The squared-off nose is unusual, and certainly makes the Amaze stand out. Picture: SUPPLIED
The squared-off nose is unusual, and certainly makes the Amaze stand out. Picture: SUPPLIED

The second-generation Honda Amaze has landed in SA to take on rivals such as the Ford Figo, Suzuki Dzire and Toyota Etios in the budget small-sedan market, in which all are trying to capitalise after the recent exit of the segment-leading VW Polo Vivo sedan.

Aimed at first-time buyers as well as empty-nesters, the India-built Amaze is based on the Brio five-door hatchback and is offered in three derivatives priced from R179,900 to R208,900.

The car has grown in length and wheelbase to offer expanded passenger room. The little sedan is surprisingly spacious, offering comfortable space for four adults. It also has a handy 420l  boot (which includes a full-size spare wheel), which Honda says is class-leading in size, although it’s unfortunately not expandable as the rear seats don’t flip down.

Stretching the wheelbase by 65mm has given this compact Honda a relaxed ride quality that avoids the choppy feeling of some small cars, as I discovered when driving the Amaze at its media launch in Cape Town last week.

C-shaped tail lamps are inspired by the larger Honda Civic. Picture: SUPPLIED
C-shaped tail lamps are inspired by the larger Honda Civic. Picture: SUPPLIED

Ground clearance has been raised to a higher-than-average 170mm to deal better with rough gravel roads and steeply angled driveways. The taller stance doesn’t seem to have a negative effect on handling and the Honda nips quite neatly through tight turns.

The work done to improve the car’s refinement also came to the fore, and the Amaze hummed along the Cape’s roads without sounding rowdy. Overall refinement and noise, vibration and harshness have been improved substantially, thanks to enhanced soundproofing as well as optimised engine mounts. It’s a quiet-running car except for when the engine’s revved higher in search of more performance.

Power, as with the previous car, is supplied by a 1.2l normally aspirated petrol with Honda’s i-VTEC intelligent valve timing management system. It’s paired with either a five-speed manual or a continuously variable transmission (CVT), and drive is to the front wheels.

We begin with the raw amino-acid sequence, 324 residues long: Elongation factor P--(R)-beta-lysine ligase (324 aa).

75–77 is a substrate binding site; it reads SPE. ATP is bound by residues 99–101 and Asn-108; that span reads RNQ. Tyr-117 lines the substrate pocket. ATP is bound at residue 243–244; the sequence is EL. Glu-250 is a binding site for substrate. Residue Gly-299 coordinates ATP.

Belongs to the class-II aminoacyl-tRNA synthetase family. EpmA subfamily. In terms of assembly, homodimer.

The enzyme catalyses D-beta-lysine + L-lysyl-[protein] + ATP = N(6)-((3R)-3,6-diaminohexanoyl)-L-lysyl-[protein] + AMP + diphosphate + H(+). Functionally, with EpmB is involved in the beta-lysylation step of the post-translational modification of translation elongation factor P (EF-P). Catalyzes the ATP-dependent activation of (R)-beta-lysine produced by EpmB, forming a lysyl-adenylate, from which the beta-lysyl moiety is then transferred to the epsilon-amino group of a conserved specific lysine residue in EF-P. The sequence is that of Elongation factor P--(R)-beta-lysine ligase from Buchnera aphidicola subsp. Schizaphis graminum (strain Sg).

Outputs are modest at 66kW and 110Nm, but with a kerb mass of just more than 900kg the lightweight car has a decent power-to-weight ratio. At sea level it has nippy commuting performance, and the ability to cruise freeways without feeling underpowered or buzzy.

The three-pedalled version has a light clutch and a pleasantly slick feel to the manual gearshifter, and it would be my personal choice. The two-pedalled version isn’t as bad as some CVTs I’ve driven. In urban commuting it delivers a smooth and step-free power flow without the excessive “slipping-clutch” effect of some of its ilk, and it has programmed “virtual” gears that the driver controls with steering wheel paddle shifters.

Honda quotes 0-100km/h acceleration figures of 12.3 seconds for the manual and 13.5 seconds for the CVT, with a 160km/h top speed for both derivatives. Fuel economy is rated as 5.6l/100km for the manual and 5.7l/100km for the auto. The cars I drove at the launch were sipping around 6.3l according to their trip computers.

The Amaze is offered in two trim lines: the basic Trend and the better-equipped Comfort. Trend is fairly well stocked with items such as air-conditioning, tilt-adjustable multi-function steering wheel, a four-speaker audio system with Bluetooth connectivity, remote central locking, electric windows, and 15-inch alloy wheels. Safety is taken care of by dual front airbags, ABS brakes and IsoFix child seat anchors.

Rear legroom is surprisingly spacious. The factory-fitted leather-look seat covers are no-cost options. Picture: SUPPLIED
Rear legroom is surprisingly spacious. The factory-fitted leather-look seat covers are no-cost options. Picture: SUPPLIED

The Comfort adds automatic air-conditioning and electric adjustment of the exterior mirrors as well as automatic door locking once the vehicle starts moving.

The previous car was criticised for its rather cheap-looking interior but the new cabin has been upgraded in look and feel, partly with the addition of some glossy piano-black trim strips. At this price range it’s still hard plastic, not the classier-feeling soft type, cladding the dashboard and doors though.

Upholstery is beige cloth, but at no extra cost Honda can fit synthetic leather dual-tone seat covers on request. Some of the launch cars had these covers fitted and they looked very neat and factory-fitted — not like add-on accessories at all.

Through an external redesign the Amaze has acquired Honda’s latest design language, which includes the signature “solid wing” face with a broad bar extending across the width of the contrasting black honeycomb grille. With its claw-shaped tail lights and unusually blunt nose, the car hasn’t opted for a safe and generic design and certainly won’t get lost in the crowd.

Pricing:

Honda Amaze 1.2 Trend manual — R179,900

Honda Amaze 1.2 Comfort manual — R193,900

Honda Amaze 1.2 Comfort CVT — R208,900

Prices include a five-year/200,000km warranty, two-year/30,000km service plan, and three-year AA Roadside Assistance package. Scheduled services are at 15,000km intervals.

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